Alassane Ouattara begins difficult task of reuniting, rebuilding Ivory Coast
Alassane Ouattara, Ivory Coast's new president, must tread carefully as he works to disarm militias, defuse long-simmering hatreds.
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"In terms of democracy, a number of states have clearly agreed that Ouattara won the elections and he's the rightful leader of Ivory Coast, so there's no question of his legitimacy," says Comfort Ero, Africa director for the International Crisis Group in Nairobi. "But although Ouattara has received international support and the support of a majority of voters, now the biggest concern after the violence of [the past few weeks] is that his presidency is going to be blood-stained."Skip to next paragraph
In Pictures Ivory Coast besieged
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How Ouattara handles the aftermath of the Gbagbo presidency – offering amnesty, exile, or reconciliation instead of retributive justice – can set the tone for his presidency, and determine whether Ivorian society moves to the next step of national cohesion or remains deeply divided along ethnic and political lines. "This is an immediate concern for Ouattara, to rescue his own presidency," says Ms. Ero.
The key is setting a conciliatory but strong tone, says Muthoni Wanyeki, executive director of the Kenyan Human Rights Commission in Kenya's capital, Nairobi. "The first thing they have to do is guarantee that this does not happen again," she says. "Ouattara needs to reform the electoral system, and also the security sector, and the constitutional court."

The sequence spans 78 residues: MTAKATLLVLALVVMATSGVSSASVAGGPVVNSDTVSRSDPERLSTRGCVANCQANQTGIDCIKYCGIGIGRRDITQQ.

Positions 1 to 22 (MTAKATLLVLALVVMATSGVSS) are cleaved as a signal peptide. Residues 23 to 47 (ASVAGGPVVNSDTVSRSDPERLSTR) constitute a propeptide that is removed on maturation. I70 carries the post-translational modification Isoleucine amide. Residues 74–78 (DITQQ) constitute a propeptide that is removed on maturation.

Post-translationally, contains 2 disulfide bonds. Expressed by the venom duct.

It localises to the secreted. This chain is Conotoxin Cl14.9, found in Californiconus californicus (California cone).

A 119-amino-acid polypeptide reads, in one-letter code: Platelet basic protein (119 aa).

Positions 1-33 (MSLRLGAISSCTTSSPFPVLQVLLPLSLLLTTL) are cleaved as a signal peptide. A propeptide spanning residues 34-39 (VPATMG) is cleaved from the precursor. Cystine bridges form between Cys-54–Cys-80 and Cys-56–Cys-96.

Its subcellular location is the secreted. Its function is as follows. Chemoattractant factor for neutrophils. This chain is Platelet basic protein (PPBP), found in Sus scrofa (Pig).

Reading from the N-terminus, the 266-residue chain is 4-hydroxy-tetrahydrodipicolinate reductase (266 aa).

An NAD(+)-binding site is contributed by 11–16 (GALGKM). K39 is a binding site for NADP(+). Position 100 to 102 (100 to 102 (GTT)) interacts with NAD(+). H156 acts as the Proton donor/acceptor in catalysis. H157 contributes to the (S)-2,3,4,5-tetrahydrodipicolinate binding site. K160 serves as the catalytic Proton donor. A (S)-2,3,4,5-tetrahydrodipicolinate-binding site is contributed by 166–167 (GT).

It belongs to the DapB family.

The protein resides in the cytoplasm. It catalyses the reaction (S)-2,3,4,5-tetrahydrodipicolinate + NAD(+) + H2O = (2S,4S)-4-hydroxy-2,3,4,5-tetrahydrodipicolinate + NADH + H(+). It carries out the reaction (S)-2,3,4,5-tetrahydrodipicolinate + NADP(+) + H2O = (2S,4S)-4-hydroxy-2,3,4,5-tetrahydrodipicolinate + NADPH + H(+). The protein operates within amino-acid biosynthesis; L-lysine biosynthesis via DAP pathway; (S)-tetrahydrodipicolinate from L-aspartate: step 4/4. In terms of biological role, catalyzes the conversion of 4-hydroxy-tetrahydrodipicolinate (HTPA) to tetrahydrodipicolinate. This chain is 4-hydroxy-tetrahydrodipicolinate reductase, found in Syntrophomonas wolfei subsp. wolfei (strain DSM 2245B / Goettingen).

Kenya, too, had elections that were disputed, Ms. Wanyeki adds, where the two main parties claimed victory and unleashed violence against each other. But from the Kenyan experience, Kenyan rights groups were able to investigate allegations of abuses from all sides, and even by the police and security agencies themselves, she says. "It is really important, in order for healing to take place, to create a national understanding of what happened to everyone," Wanyeki says. "Everyone's experience of violence tends to be personal, but people need to see that the whole country was affected, but in different ways."
Koffi Kouakou, an Ivorian political scientist at Witwatersrand University in South Africa, says that Ouattara's first priority will be to choose a political and technical team to manage the transition. In the midterm, he will need to start tackling the issues that have divided the country in the first place: the newly created split between a mainly Muslim north and a mainly Christian south; between elites who own the country's resources, and those who don't; between armed factions that are united only when they face one another, but often fragment into ill-disciplined militias when left alone.
But Ouattara's greatest challenge will be security, says Moncrieff. "Just to start with disarmament, you've got to do deals with a lot of ... armed groups." Ouattara must merge the best-trained and least-tainted members of opposing armies into a single force. Doing that, he says, will create many more enemies since he will be taking away power from people on both sides of the conflict. "In reality, what he has to do is survive the first 12 months."